How To Use New Tax Law To Cut Your Tax Bill
The season to file taxes is upon us. The deadline for filing was April 15th, but the IRS does give late filers a short grace period. This year’s tax season is a little different as the Trump Administration’s new tax law went into effect on January 1, 2019.
With the new tax law taking away fees in some places and adding more in others, it’s important to know how to cut your tax bill to maximize your return. The upper class has a knack for cutting their taxes down, so how do they do it? Here are a few ways you can maximize your return, despite the new laws:
1. Charitable Donations
One of the most common ways that the richer crowd get a tax break is their long-standing reputation of donating to a non-profit organization. While most people frown upon the idea that a tax break is earned for the donation, one should consider the people who truly benefit.
And thanks to the new tax law, instead of deducting 50% from charitable donations, you can now deduct up to 60%. Sounds like good news for those in the spirit of giving.
This is sometimes done in the form of conservation easements. And according to CPA Lisa Featherngill, “oftentimes you can work with land conservation trusts and you can take a charitable deduction for the value of the conservation trusts and you can take a charitable deduction for the value on placed on the property.”
2. Increasing Equity Exposure, Managing Gains
One of the best ways to stay wealthy is to invest in the stock market. If your equity in stock was held for at least one calendar year, then you make get a lower tax rate when it is time to sell. For some, this means the leeway to take more risk.
“Many who have higher net worth have higher risk tolerance preferences and risk capacity, so target date and low-risk funds don’t always make sense,” states Ron Carson, CEO/Founder of Carson Group.
Loss can be a good thing, allowing you to ensure the debts that result are paid to balance out your returns, should they be more than substantial.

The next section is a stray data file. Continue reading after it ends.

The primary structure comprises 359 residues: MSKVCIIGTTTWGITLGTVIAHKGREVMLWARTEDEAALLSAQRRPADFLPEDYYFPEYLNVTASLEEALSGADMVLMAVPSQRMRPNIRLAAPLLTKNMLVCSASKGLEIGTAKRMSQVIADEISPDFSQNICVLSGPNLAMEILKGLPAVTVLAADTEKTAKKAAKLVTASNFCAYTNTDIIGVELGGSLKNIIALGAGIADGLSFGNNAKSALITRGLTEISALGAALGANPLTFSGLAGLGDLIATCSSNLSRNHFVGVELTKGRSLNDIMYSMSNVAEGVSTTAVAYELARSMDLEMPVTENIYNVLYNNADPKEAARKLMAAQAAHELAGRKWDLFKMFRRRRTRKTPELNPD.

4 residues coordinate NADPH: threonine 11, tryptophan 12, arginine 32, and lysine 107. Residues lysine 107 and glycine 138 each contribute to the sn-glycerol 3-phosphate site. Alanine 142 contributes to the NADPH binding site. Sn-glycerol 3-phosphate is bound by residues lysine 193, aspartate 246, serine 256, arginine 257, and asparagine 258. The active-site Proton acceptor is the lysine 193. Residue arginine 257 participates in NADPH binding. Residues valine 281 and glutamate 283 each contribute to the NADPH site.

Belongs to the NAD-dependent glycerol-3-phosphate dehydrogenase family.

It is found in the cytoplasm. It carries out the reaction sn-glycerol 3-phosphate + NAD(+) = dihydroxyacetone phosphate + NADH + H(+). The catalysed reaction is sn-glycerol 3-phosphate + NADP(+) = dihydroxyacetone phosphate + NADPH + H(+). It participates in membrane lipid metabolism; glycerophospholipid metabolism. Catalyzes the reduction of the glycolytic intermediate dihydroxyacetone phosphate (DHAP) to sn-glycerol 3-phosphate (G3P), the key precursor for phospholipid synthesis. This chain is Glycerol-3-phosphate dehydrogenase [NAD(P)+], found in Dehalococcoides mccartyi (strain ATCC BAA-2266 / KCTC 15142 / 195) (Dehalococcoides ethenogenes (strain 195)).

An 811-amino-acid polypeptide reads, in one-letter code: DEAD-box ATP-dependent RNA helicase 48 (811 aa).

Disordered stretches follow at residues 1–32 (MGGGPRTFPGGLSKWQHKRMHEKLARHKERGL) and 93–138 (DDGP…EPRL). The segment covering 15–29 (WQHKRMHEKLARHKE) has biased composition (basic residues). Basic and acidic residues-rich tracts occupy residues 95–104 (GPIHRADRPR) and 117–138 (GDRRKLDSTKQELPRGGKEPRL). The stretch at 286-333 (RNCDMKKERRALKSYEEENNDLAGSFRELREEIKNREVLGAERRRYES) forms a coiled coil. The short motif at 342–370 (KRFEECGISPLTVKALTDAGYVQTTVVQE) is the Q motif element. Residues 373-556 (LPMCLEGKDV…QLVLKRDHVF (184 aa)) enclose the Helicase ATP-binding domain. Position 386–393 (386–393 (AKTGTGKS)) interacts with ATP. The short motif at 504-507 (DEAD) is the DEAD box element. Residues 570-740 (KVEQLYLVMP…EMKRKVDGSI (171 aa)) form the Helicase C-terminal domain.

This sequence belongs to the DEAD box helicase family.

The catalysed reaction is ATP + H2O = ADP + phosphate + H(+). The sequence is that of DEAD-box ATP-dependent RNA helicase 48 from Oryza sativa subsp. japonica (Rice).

Other wealthy individuals have invested in low-income communities through opportunity zone programs, oftentimes helping fund infrastructure projects. Don’t think of it as just a benefit for the rich either. “If the gain is sizable enough, in terms of material enough for them, they can look at ways of deferring tax on the gains,” says Featherngill.
3. Managing Assets Like a Business
Featherngill suggests that a great tax-saving trick is to create an LLC to manage the investments in your possession. There is no doubt that establishing any company can get out of hand, in a sense. But Lisa explains exactly how it can help with managing assets. “If the LLC is a management company that provides oversight and advice to owners of the assets, under certain circumstances, the expenses incurred by the LLC will be deductible as business expenses.”
4. Estate and Gift Tax Exemptions
An ‘estate tax’ is any tax placed on an inheritance exceeding what is allowed by tax law. A ‘gift tax’ is placed on any charitable giving to a person exceeding $14,000. While you cannot give someone more than that much, you can give that exact amount to multiple people.
According to CNBC, the new tax law has actually doubled these particular exemptions. And Lisa Featherngill says, “Individuals can now claim up to $11.18 million, compared to the $5.29 million limit per person in 2017. The exemption expired at the end of 2025.”
Some people set up a ‘trust’ to ensure that the family fortune is passed down each generation, but it does indeed cost a pretty penny. Therefore, only seek to set up a trust if you have more than $4.5 million to do so.
5. Defined-Benefit Plan
“a type of pension plan in which an employer/sponsor promises a specified pension payment, lump-sum (or a combination thereof) on retirement that is predetermined by a formula based on the employee’s earnings history, tenure of service and age, rather than depending directly on individual investment returns.”
This plan, much like the traditional pension, also allows one to put in funds for when they retire. Play your cards right, and Carson says you can manage over 200k per year. “This can be a great way for a high net-worth individual running a successful business to set aside tax-deferred money above and beyond what they can put aside in a 401(k).”
Know that your contributions to a defined-benefit plan will help lower taxable income and make it so you qualify for an addition 20% deduction.
Make sure it is tailored especially for your situation, otherwise consider a 401(k) or a SIMPLE IRA.